It happens all the time: College students change majors. People change careers. It happens so often that you’d think it was just the way things are. But it’s not how it has to be.
When you change majors in college, you’re basically starting from scratch. All those hours you studied, all the money you invested—gone. And when most college students are already graduating with crippling debt, the last thing you want to do is waste time or money.
And how many people do you know who have changed or are considering changing careers? Quite a few, I’m sure. For one reason or another, their current job just isn’t cutting it, and they want to find something that pays more or is more fulfilling.
Who Are You? (Who, who…who, who?)
If you want to avoid wasting time and money in college, and then setting off in a career that’s just not right for you, you have to take time to understand your natural talents, your unique interests and passions. You have to discover the real you.
“Too many students don’t know who they are or what they want to do, so they end up choosing majors late, switching majors, or transferring schools,” says Rachel Gogos, Founder and CEO of MyPath101.com. “You have to make a real commitment to determining who you truly are and where your interests and talents lie—otherwise you’re just going to end up wasting valuable time.”
What types of things excite you and get your juices flowing? What things have others always said you have a knack for? What are your core values and beliefs? These are all things you need to give serious consideration to before college if possible, so that you don’t waste time studying something you’re not passionate about. If you’ve already found yourself stuck in an unfulfilling career, it’s vital that you take the time to consider these same things before making your next move; otherwise you could end up in just another unsatisfying job.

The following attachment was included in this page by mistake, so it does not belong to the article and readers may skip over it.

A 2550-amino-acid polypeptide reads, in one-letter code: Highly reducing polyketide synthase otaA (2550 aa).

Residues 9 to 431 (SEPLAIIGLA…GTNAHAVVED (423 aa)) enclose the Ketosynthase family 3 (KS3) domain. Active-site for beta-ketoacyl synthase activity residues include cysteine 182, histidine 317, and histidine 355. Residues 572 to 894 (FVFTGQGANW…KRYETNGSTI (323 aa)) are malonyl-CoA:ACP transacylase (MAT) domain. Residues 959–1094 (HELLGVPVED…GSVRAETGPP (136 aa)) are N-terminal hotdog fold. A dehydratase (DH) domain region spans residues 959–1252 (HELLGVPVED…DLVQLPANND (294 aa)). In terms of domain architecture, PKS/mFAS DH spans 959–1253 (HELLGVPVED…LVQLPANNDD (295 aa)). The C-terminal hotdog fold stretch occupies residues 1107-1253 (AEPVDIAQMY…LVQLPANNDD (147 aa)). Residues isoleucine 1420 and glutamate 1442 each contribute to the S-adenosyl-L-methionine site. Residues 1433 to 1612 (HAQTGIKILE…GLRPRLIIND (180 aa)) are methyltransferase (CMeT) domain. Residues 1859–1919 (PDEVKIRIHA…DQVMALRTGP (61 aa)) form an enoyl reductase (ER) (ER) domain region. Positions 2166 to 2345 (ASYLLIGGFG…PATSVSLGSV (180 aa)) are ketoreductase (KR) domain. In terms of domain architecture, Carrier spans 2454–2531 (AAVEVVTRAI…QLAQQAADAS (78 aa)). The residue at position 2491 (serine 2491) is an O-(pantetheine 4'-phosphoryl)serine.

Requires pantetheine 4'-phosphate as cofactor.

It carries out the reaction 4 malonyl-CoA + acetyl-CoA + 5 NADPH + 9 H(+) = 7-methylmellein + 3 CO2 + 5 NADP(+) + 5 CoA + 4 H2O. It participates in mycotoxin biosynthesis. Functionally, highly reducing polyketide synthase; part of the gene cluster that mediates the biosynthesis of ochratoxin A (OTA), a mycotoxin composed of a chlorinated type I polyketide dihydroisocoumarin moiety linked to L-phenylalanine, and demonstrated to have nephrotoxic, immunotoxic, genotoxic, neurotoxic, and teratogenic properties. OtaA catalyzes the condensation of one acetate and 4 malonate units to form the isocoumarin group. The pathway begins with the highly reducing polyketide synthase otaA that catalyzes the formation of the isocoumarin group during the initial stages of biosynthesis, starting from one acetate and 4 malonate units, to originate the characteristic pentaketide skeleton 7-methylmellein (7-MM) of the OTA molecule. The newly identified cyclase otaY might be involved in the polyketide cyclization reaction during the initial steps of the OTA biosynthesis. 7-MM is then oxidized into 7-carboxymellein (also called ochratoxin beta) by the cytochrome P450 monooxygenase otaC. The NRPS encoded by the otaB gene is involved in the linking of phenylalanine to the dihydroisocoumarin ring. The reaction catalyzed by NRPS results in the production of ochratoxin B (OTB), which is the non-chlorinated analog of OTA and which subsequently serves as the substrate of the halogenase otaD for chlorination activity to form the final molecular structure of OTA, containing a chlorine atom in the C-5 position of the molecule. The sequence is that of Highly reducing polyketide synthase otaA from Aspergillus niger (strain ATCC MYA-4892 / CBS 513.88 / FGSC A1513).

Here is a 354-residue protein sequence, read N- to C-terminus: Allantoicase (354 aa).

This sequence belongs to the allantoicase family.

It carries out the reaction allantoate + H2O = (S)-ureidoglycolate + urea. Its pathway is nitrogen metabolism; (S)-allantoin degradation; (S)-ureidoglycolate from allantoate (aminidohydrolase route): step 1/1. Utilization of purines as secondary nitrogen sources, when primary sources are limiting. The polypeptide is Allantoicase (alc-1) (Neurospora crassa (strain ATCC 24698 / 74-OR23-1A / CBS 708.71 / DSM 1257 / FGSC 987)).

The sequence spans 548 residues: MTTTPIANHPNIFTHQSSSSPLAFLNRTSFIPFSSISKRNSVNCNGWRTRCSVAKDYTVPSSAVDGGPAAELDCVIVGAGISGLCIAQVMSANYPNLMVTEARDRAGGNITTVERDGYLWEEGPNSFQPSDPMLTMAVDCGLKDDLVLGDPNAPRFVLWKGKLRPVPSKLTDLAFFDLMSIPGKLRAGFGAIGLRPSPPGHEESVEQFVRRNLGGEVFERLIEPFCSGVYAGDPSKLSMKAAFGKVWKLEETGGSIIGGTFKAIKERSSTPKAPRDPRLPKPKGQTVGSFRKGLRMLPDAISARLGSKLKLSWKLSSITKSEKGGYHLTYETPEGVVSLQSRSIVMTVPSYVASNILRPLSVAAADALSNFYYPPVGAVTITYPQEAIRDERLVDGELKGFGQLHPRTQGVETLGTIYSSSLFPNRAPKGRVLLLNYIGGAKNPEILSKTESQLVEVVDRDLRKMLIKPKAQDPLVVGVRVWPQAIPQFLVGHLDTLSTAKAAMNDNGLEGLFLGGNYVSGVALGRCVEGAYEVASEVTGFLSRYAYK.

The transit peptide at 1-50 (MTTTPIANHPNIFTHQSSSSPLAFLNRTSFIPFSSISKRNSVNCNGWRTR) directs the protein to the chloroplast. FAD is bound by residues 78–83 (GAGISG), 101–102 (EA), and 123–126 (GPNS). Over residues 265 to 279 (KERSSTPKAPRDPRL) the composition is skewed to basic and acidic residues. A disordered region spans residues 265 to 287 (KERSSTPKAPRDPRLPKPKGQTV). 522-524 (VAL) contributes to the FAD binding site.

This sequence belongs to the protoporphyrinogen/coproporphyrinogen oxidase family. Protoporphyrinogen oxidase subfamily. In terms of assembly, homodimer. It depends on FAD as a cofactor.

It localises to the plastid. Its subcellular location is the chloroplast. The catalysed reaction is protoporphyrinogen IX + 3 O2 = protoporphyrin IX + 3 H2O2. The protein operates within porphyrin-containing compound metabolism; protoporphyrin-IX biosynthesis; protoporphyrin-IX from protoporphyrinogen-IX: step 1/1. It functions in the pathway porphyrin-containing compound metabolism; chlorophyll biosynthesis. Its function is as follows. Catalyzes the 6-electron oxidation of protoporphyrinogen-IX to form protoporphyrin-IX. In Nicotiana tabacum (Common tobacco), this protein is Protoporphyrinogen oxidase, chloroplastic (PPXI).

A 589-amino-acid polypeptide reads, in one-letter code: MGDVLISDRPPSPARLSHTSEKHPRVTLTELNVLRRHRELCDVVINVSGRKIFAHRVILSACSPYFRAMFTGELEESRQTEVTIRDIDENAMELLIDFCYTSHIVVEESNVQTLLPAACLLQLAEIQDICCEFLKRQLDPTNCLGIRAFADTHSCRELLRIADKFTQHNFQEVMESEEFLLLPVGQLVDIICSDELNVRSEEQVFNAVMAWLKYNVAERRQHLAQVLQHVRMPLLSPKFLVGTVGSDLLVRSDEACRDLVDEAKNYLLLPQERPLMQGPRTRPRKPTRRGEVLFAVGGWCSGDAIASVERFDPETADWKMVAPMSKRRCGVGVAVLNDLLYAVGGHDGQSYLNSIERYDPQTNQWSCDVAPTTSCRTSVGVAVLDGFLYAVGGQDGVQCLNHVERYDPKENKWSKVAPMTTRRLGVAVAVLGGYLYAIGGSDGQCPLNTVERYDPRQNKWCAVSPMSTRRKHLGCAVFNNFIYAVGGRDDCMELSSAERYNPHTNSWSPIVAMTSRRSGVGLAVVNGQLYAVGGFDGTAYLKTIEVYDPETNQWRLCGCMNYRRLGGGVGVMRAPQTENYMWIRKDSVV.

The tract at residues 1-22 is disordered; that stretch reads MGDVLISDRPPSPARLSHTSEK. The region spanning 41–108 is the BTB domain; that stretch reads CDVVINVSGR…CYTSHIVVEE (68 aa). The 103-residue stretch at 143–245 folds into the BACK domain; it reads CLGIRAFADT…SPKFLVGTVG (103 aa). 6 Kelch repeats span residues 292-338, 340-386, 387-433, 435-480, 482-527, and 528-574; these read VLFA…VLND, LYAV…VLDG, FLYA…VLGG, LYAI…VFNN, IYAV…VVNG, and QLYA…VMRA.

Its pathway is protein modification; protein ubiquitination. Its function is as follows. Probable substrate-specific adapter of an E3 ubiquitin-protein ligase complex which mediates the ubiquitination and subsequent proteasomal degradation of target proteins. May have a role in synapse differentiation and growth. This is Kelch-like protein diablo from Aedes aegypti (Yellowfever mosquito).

Do Your Homework
Once you’ve taken sometime to list your interests, talents, and passions, make a list of careers that would allow you to put those things into action. Then go out and talk to people in those professions. Find out what their typical day is like. Ask them what they like about their job, and what they don’t like about it. If possible, see if they’ll let you job-shadow them for a day or two so you can get a real feel of what that career is like.
When we’re kids, we all talk about what we want to be when we grow up, but we base that on what sounds fun or cool. When you’re actually investing time and money into something you’ll be doing for a big portion of your life, however, you have to be calculated in your decision and base it on real, honest self-research and introspection.
That’s the only way you can figure out who the real “you” is and what type of career will keep you happy and fulfilled for years to come.
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